Peggy Parnass can be seen clearly from Jerusalem’s Old City walls, with her joyful glint. The twin images of Peggy Parnass, Holocaust survivor, and activist are posted across the street at City Hall’s gateway. They gaze out at the ancient city of holy monuments of Christianity and Judaism, as well as Islam.

Someone saw her image as a problem just outside of this center for spirituality. Since the April photos of Parnass were uploaded as part of an exhibit, vandals — widely thought to be ultra-Orthodox extremists – spray-painted her eyes and mouth five times.

Parnass smiled again after the graffiti was removed each time. The short-term solution was a temporary fix for many Israelis. However, it highlighted a familiar pattern, which is all the more painful due to the fact that the destruction is not coming from outside Israel but from within.

Jim Hollander, curator of The Lonka Project art installation in Safra Square, stated that “it’s not antisemitic.” “This is antifeminist.”

Israel’s modernity, military power, and high-tech knowhow have not been able to stop images of women being vandalized in public places for decades. Religious extremists have repeatedly destroyed and torn down billboards featuring women, including musicians and soccer players, in Jerusalem and other cities that have large ultra-Orthodox communities over the last 20 years.

Even Angela Merkel, German Chancellor, was removed from a photograph of Paris 2015 world leaders published by an ultra-Orthodox newspaper .

This pattern is particularly uncomfortable right now.

Fleur Hassan Nahoum, a Jerusalem deputy Mayor, said, “This isn’t Kabul, it is Jerusalem.” “This is a coordinated campaign of radicals to eradicate women from public space, which belongs all of us.”

On the outside wall of Jerusalem’s City Hall complex, Parnass’ double photo, which shows him as a 94-year old German citizen, is displayed.

Hollander stated that he chose the marquee spot from dozens available around the complex because it project vitality, perseverance, and survival across one Israel’s most iconic expanses. Its central position makes it easily visible to thousands of people every day.

A few fringe members of the ultra-Orthodox community are widely blamed for vandalism. This group emphasizes modesty among women, and has historically had a large influence on Israeli politics. This photo was taken next to an ultra-Orthodox street, which is also a popular route to the Old City’s Western Wall. It is the holiest Jewish prayer spot.

Ultra-Orthodox Jews account for 12.6% of Israel’s 9.3 million population. According to the Israel Democracy Institute (a Jerusalem think tank), this community is experiencing a faster growth rate than other Israeli Jews or Arabs. According to the institute, most of Jerusalem’s Jewish community are ultra-Orthodox.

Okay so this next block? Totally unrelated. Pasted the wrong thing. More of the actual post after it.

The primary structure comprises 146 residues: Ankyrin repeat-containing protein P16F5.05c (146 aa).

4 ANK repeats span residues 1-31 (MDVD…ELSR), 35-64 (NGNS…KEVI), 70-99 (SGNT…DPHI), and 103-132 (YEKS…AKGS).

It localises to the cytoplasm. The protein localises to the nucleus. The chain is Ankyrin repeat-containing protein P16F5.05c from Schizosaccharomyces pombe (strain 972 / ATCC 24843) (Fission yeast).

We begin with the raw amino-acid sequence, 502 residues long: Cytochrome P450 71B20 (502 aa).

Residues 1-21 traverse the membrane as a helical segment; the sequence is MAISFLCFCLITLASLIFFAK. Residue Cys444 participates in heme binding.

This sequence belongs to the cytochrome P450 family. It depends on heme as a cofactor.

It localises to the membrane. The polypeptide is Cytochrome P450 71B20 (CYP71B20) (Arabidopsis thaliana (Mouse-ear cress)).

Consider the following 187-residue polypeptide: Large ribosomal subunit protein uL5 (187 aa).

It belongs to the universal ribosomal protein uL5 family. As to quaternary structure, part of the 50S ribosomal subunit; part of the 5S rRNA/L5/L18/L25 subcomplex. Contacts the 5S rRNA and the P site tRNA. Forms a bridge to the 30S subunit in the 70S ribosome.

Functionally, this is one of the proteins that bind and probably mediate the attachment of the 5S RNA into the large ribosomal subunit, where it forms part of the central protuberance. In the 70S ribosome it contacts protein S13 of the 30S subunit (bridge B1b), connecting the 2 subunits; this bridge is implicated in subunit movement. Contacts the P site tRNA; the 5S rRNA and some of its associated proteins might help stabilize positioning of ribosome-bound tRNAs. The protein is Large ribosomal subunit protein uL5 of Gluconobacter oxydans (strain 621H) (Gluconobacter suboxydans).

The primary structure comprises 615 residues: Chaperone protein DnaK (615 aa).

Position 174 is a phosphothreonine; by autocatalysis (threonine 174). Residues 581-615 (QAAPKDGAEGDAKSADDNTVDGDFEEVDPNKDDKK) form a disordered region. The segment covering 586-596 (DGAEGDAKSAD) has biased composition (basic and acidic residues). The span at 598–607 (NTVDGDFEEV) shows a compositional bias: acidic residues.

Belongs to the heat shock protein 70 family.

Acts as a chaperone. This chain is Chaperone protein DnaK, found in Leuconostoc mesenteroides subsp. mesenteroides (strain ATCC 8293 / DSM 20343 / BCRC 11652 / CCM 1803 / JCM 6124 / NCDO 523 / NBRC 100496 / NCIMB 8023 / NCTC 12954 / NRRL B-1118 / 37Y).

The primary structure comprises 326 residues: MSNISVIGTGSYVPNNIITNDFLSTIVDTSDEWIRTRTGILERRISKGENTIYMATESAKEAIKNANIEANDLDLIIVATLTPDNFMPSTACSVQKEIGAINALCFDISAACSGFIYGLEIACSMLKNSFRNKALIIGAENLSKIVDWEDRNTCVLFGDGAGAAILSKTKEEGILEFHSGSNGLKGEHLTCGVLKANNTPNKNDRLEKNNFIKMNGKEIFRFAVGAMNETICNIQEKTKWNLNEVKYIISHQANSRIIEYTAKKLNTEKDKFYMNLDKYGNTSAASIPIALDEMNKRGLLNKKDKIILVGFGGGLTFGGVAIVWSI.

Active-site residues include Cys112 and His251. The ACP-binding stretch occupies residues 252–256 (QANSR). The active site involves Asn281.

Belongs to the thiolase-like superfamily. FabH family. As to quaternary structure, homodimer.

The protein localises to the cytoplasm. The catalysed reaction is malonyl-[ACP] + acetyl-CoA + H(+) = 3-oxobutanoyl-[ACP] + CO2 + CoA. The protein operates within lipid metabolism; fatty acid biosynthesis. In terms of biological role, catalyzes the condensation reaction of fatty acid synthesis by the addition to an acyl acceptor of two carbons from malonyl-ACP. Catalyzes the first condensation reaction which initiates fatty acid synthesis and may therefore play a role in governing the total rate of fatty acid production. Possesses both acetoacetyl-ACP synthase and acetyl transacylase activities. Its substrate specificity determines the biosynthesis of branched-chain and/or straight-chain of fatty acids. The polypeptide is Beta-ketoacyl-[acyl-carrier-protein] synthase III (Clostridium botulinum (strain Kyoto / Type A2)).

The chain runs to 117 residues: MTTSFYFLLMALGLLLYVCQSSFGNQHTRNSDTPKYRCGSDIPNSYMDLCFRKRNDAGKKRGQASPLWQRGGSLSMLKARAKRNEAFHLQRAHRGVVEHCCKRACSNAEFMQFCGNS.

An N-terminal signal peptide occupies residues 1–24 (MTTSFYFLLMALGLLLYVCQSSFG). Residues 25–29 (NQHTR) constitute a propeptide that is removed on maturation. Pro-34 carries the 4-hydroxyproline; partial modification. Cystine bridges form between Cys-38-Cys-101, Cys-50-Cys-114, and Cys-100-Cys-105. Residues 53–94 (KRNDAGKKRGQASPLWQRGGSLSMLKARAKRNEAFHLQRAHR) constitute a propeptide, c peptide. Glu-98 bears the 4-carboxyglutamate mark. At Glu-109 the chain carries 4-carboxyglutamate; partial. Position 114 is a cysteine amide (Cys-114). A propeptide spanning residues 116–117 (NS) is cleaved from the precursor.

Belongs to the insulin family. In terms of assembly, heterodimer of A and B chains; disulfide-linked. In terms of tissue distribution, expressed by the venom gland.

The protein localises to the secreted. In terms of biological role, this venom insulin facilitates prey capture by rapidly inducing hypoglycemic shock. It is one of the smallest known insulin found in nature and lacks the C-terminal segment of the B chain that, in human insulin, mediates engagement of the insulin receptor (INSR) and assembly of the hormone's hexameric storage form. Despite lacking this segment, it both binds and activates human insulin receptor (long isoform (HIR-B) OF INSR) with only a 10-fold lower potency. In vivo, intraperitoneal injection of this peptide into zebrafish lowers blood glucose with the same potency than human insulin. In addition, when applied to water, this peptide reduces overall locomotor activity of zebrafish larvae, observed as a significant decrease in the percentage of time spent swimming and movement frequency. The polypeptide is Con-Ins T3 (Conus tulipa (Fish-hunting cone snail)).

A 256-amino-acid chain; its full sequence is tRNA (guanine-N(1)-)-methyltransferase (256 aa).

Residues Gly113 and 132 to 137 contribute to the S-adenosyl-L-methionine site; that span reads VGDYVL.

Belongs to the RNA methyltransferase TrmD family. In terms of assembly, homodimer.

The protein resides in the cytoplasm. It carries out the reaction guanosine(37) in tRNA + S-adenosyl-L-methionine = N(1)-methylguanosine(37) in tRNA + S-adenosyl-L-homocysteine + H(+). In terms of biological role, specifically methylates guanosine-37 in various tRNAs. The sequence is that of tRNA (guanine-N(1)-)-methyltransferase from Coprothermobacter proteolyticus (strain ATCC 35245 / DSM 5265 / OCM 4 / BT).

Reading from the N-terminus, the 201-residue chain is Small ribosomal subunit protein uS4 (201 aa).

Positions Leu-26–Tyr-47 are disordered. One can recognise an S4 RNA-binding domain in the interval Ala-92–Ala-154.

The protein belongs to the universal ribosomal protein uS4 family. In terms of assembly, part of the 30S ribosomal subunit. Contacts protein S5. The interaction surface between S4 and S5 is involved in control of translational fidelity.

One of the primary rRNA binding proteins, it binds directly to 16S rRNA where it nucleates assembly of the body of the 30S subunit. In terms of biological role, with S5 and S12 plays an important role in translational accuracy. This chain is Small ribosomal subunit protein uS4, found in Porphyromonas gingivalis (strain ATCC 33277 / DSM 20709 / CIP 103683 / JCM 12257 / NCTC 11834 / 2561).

One expert warned that there is a distinction between ultra-Orthodox Judaism, which is more pragmatic, and vandals who deface photos of women.

Gilad Malach, the director of the ultra-Orthodox program in the Israel Democracy Institute, said, “In the main, they know that outside is functioning differently.” “And they understand that they must cooperate in certain situations.”

Some women in the Orthodox mainstream community have started to criticize social media.

Kerry Bar-Cohn (48), an Orthodox chiropractor who has started to post YouTube videos in which she sings children’s songs. She tried to put her photo in an ad in a local newspaper, but was turned down.

Bar-Cohn, the wife of a Rabbi and mother of four, said that it was discrimination. “I thought I wanted to sue them. But No. 1. Who has the time? And no. 2. You don’t want that person to be your friend.”

Advocates claim that eliminating women poses grave social risks.

Shoshanna Keats Jaskoll (46) said, “You don’t see women. You don’t hear their needs. Their needs are not met.”

Keats Jaskoll launched the subscription-only Jewish Life Photo Bank. This is a collection of images that she describes as “positive” of Orthodox women, and it was recently published by the Chochmat Nashim organisation. It is intended to sell images of women that can be accepted by Orthodox audiences and are more easily understood by the general public.

These initiatives have not stopped the steady wave of vandalism.

The Israel Religious Action Center is a part of the liberal Reform movement of Judaism. It has been following vandalism and other attacks against women’s images over five years. They have filed a court petition asking the city to stop it.

The municipality responded over time by stating that it is committed to “massive effective and focused enforcement of the city’s vandalism bylaws.” However, it acknowledged difficulties in collecting evidence and prosecuting suspects.

The Jerusalem municipality condemned any damage to public image and dealt with the problem on the spot, the city stated in a statement.

Police claim they investigate all reports of vandalism or property damage and seek to locate those responsible. However, they have no information regarding the Parnass case.

Ori Narov, an attorney representing IRAC, stated that “the state sponsors” this practice by refusing to or being unable crack down. “We keep getting the impression that they keep making excuses,” which can range from a lack of labor to more restrictions due to coronavirus pandemic.

According to the municipality, Parnass photos were restored and increased patrols have been established around City Hall.

Keren-Or Peled is Parnass’ niece and lives in Israel. After the photos had been cleaned a third times, Peled went to Jerusalem to take a photograph to send to her aunt.

Peled arrived at the scene to find that the photos were already gone. It was cleaned by her.

In Haaretz, Peled wrote to her aunt: “They paint over you picture time and again because they are women.” “A confident, beautiful, strong, and confident woman of 94 years.”